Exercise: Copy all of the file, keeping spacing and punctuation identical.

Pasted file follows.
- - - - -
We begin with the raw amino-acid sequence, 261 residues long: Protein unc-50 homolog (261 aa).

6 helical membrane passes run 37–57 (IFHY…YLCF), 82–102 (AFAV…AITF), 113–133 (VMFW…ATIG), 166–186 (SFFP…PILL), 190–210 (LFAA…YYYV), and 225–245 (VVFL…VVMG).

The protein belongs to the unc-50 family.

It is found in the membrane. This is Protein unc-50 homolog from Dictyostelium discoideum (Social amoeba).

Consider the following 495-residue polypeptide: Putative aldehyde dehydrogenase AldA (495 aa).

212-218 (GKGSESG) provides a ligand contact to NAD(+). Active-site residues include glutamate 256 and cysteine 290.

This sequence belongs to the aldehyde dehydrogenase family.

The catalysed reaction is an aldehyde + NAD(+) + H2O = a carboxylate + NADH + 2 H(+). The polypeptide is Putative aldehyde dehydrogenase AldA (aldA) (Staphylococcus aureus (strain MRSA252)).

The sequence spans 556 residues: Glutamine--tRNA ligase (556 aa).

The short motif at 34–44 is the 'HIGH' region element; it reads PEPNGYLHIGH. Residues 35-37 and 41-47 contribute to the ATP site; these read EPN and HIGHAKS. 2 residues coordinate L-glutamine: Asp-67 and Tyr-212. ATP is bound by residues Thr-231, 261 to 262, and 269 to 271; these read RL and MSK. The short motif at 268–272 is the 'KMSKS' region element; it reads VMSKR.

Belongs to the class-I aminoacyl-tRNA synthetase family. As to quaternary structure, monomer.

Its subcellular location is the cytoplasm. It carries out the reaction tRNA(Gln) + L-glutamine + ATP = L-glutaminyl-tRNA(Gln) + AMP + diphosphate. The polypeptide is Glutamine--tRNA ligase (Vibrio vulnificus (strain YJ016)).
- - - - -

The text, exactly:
We begin with the raw amino-acid sequence, 261 residues long: Protein unc-50 homolog (261 aa).

6 helical membrane passes run 37–57 (IFHY…YLCF), 82–102 (AFAV…AITF), 113–133 (VMFW…ATIG), 166–186 (SFFP…PILL), 190–210 (LFAA…YYYV), and 225–245 (VVFL…VVMG).

The protein belongs to the unc-50 family.

It is found in the membrane. This is Protein unc-50 homolog from Dictyostelium discoideum (Social amoeba).

Consider the following 495-residue polypeptide: Putative aldehyde dehydrogenase AldA (495 aa).

212-218 (GKGSESG) provides a ligand contact to NAD(+). Active-site residues include glutamate 256 and cysteine 290.

This sequence belongs to the aldehyde dehydrogenase family.

The catalysed reaction is an aldehyde + NAD(+) + H2O = a carboxylate + NADH + 2 H(+). The polypeptide is Putative aldehyde dehydrogenase AldA (aldA) (Staphylococcus aureus (strain MRSA252)).

The sequence spans 556 residues: Glutamine--tRNA ligase (556 aa).

The short motif at 34–44 is the 'HIGH' region element; it reads PEPNGYLHIGH. Residues 35-37 and 41-47 contribute to the ATP site; these read EPN and HIGHAKS. 2 residues coordinate L-glutamine: Asp-67 and Tyr-212. ATP is bound by residues Thr-231, 261 to 262, and 269 to 271; these read RL and MSK. The short motif at 268–272 is the 'KMSKS' region element; it reads VMSKR.

Belongs to the class-I aminoacyl-tRNA synthetase family. As to quaternary structure, monomer.

Its subcellular location is the cytoplasm. It carries out the reaction tRNA(Gln) + L-glutamine + ATP = L-glutaminyl-tRNA(Gln) + AMP + diphosphate. The polypeptide is Glutamine--tRNA ligase (Vibrio vulnificus (strain YJ016)).